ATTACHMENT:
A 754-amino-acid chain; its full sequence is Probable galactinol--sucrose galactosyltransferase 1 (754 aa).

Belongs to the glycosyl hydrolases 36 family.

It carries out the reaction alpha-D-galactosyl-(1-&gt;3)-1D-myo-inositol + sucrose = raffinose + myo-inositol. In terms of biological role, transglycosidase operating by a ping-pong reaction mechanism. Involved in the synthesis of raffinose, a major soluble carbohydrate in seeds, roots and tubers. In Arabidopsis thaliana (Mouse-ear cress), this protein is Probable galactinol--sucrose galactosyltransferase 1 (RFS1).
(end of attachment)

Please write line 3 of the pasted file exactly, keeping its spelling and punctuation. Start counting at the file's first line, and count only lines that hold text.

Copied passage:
It carries out the reaction alpha-D-galactosyl-(1-&gt;3)-1D-myo-inositol + sucrose = raffinose + myo-inositol. In terms of biological role, transglycosidase operating by a ping-pong reaction mechanism. Involved in the synthesis of raffinose, a major soluble carbohydrate in seeds, roots and tubers. In Arabidopsis thaliana (Mouse-ear cress), this protein is Probable galactinol--sucrose galactosyltransferase 1 (RFS1).